At the mouth of a muddy mountain, on a mid-winter’s night, thirteen trailers sat arranged in the form of a cross. RJ Rockhouse stared down upon them from his house high on the hill. With old, cold breath he whispered,
“It is good.”
The plumbers did plumb. The electricians did wire. The carpenters did erect. The inspectors did inspect. No one in town brought quarrel against RJ’s deed. Even so, the common folk were inclined to question why.
“Why would a multimillionaire, who is ninety-nine years old, litter his acres with a baker’s-dozen mobile homes?”
Even more puzzling to those about the town was the fact that Rockhouse’s houses were absolutely rent-free.
“Give me your tired, your poor, your huddled masses.”
Those in search of hope found it in the most unlikely of places. Rockhouse’s outstretched hands welcomed the poor to Sugarland. RJ plucked thirteen families from beneath the poverty line. He could have settled for merely providing warm shelter and still been awarded a Nobel Prize. However, his helping hand did not clinch. With his own purse, he paid to provide each family with satellite television. The electric, water, trash, and telephone bills were covered by the man on the mountain. Still, his heart was not humbled. RJ wanted what they wanted. He wanted them to want no more. When Rockhouse opened his purse, businesses in town were happy to accept a piece of the pie. Thanks to the influence of RJ’s money, every man, who wanted a job, was given one, and not just a job flipping burgers. Some men chose manual labor. Others chose the cozy comfort of an office. A few were granted the chance to receive higher education. RJ Rockhouse held no bias for gender. Men and women were treated equally. No longer would the children’s families be branded as beggars. There were new clothes for school, a computer in each home for educational and recreational purposes, and, of course, plenty of presents under the tree. Santa Clause has nothing on RJ Rockhouse. It was not long until he realized,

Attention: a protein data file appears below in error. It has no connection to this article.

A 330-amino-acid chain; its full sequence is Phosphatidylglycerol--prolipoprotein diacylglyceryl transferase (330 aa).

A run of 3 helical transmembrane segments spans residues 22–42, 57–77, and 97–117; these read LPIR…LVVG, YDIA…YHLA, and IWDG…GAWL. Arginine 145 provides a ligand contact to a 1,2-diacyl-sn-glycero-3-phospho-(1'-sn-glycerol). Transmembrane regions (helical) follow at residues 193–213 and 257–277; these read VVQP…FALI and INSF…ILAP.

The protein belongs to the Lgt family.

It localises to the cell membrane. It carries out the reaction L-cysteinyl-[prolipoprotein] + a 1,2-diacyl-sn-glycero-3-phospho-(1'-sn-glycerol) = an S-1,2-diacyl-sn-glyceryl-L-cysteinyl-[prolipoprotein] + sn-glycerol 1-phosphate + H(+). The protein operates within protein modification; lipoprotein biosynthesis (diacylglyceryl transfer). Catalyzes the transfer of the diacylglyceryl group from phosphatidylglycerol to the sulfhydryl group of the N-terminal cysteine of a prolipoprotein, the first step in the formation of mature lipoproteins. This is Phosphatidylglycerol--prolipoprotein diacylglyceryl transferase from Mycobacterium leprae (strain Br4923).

“Thirteen is not enough.”
So, he purchased thirty-seven more mobile homes. He plucked thirty-seven families from poverty’s cold claws. Sugarland trailer park stood fifty families strong. RJ Rockhouse smiled, and everyone in town wondered why.
Whispers echo in small towns. RJ Rockhouse knew that all too well. For nearly seventy-five years, he remained cocooned in his hilltop mansion, refusing to visit a barber. Men tend to gather in small town barbershops. They huddle around buzzing clippers. Their floppy Dumbo ears open wide to intercept every echo of every whisper like sonar.